A few years ago I had a profile on an online dating service and one guy I was paired with wrote me this one-line email: “Are you a conservative, Bible-believing Christian who takes the Scriptures literally?” I failed the question and was thrown back on the pile. Now I respect that he was looking for a wife and didn’t want to waste his (or my) time if I didn’t meet one of his deal-breakers. But don’t ever do that with a live person. In fact, don’t do it at all: you need the practice dating so don’t limit yourself so early. Do not ask her your deal-breaker questions (no smoking, must be an atheist, must not be a Luddite, etc.) on the first (or second or third…) date. Do not tune out for the rest of the evening when she mentions something that “rules her out.” It’s rude and childish. She’s still an interesting person with funny anecdotes to tell or information to share about subjects you know little about.

Besides, what most people call deal-breakers aren’t deal-breakers. I have a tall friend who said she would never consider dating someone shorter than her. Guess what? The man she married is shorter than her.

Erase even the thought of deal-breakers.

Having them isn’t helping you find the right person.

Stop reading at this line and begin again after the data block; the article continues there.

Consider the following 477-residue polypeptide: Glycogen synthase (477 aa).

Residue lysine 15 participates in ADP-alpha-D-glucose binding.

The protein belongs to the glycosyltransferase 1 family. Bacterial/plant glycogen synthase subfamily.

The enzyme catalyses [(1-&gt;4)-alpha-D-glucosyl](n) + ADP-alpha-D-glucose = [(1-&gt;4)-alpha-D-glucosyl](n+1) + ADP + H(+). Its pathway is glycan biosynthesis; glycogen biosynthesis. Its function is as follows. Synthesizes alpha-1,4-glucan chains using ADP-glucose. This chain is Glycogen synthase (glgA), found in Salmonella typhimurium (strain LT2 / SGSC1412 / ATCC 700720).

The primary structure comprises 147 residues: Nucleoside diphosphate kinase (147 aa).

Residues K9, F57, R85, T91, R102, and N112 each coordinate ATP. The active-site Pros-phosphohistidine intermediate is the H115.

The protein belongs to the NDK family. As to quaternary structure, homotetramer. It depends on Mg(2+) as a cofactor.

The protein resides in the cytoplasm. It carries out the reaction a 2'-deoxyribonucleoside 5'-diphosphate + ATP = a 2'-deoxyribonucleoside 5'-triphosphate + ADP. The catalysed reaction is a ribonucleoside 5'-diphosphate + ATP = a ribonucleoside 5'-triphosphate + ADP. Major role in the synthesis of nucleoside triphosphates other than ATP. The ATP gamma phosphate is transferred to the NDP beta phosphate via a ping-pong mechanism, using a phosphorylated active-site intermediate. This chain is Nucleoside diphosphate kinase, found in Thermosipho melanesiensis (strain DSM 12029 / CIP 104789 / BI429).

Having them is keeping you from meeting women.

Next Friday: Dating is Not Re-mothering

Tuesday, September 15, 2009

Building Competency to Build Self-Esteem

Your self-esteem is built on the belief that you are a capable and competent person in the world, and there are several concrete ways you can encourage that belief.

You already have areas of your life in which you display competency. Make a list right now. Take out a piece of paper (okay, okay, a blank google document) and list at least fifty things that you’re good at. Fifty seems daunting? I bet you can come up with one hundred things you know how to do and do well. Juggling. Driving a stick shift. Creating Web sites. Playing chess. Using a slide rule. Understanding quantum physics. It’s a long list, isn’t it?

Now look at your list of skills. Think concretely about ways you can transfer these skills to the areas you are not so competent at, like talking to women. Maybe you are very good at giving presentations at work or training another person one-on-one. What about training one-on-one puts you at ease? How can you duplicate that in social interactions with women? Maybe the reason you’re comfortable with one-on-one training is that no one besides the two of you is around to judge how well (or poorly) you’re doing the training. So think about how to set up situations like that with women. No, not cornering one in an abandoned parking garage. Maybe online dating is best for you. Sending emails back and forth instead of trying to chat up a woman at a party where there are a bunch of people around.